(CJ) If a subject possesses a concept and has unimpaired rational processes, then sufficient empirical information about the actual world puts a subject in a position to identify the concept's extension.
The "sufficient empirical information" clause is clarified by appeal to the notion of a canonical description, where a canonical description relative to a concept C is one that (i) does not include a term expressing C itself and (ii) includes only terms that are "epistemically transparent" -- that is, terms for which "their secondary application conditions are a priori accessible" (31). Kipper later introduces two stronger theses: CJ+ generalizes the subject's ability to identify the extension to an ability spanning all possible scenarios, and CJ++ adds the further claim that this ability is an ability to acquire a priori knowledge. He argues that if we accept CJ we have good reason to accept CJ+ and CJ++ as well.
Presumably, CJ is not intended as a completely general thesis, at least with the restrictions on "sufficient empirical information" given above, since surely some concepts will be such that their extensions are not determined by any set of facts that can be expressed without using C itself. Kipper does not spell this out, but some such restriction is manifest in his discussion. This is especially apparent when he turns to defend CJ. His first move in motivating CJ is to argue that Metaphysical Plenitude implies CJ -- or, more precisely, it implies "that everything is a priori scrutable from a canonical description of a scenario which exhaustively specifies the distribution of fundamental properties, if supplemented by a) a clause stating that the description thus given is complete and b) indexical information" (209). Kipper doesn't say just what he means by a "fundamental property", but it seems likely that he is thinking of a fundamental property as any property such that it fails to supervene (with metaphysical necessity) on any family of distinct properties.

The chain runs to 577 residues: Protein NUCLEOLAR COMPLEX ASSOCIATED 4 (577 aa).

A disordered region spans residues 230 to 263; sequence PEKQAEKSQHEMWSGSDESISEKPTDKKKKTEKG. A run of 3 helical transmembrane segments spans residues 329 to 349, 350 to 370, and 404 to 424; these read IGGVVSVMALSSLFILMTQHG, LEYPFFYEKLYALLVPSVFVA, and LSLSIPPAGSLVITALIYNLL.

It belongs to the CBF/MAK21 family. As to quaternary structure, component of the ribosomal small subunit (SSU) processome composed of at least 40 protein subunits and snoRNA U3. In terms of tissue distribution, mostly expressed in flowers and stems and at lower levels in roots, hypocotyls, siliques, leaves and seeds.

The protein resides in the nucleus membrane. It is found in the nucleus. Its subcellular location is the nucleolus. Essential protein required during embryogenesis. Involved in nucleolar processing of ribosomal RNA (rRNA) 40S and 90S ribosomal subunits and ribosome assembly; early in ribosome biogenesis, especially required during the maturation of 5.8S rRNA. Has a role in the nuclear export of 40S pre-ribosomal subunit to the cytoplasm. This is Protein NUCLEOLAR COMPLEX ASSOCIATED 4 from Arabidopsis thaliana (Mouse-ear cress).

So how is 2Dism as here delineated relevant to the project of conceptual analysis? Kipper sees the latter not as the investigation of concepts for their own sake but, as he puts it, an attempt "to gain insight into what is really, i.e., metaphysically, possible or necessary" (26). The links in 2D1 and 2D2 ensure that a priori reflection is relevant to this task. Still, this access is not quite what one would hope for in vindicating conceptual analysis. In actual philosophical practice it is hardly the norm for a thought experiment to proceed on the assumption that the scenario described is actual; rather, we typically think of it as counterfactual in the first place and evaluate it as such. If the concept is transparent, this practice is harmless, but it is unclear how many such concepts there are, and for any that are not, this way of vindicating conceptual analysis will require rethinking the significance of many thought experiments. It may be that most of the cases we consider in philosophy use only epistemically transparent concepts. Kipper provides no reassuring argument that philosophers deal mostly with such transparent concepts, but he persuasively rebuts arguments for thinking that transparency is rare (§5.1) and provides a brief discussion of the value of a priori investigation of concepts that are not in this way transparent (§5.3).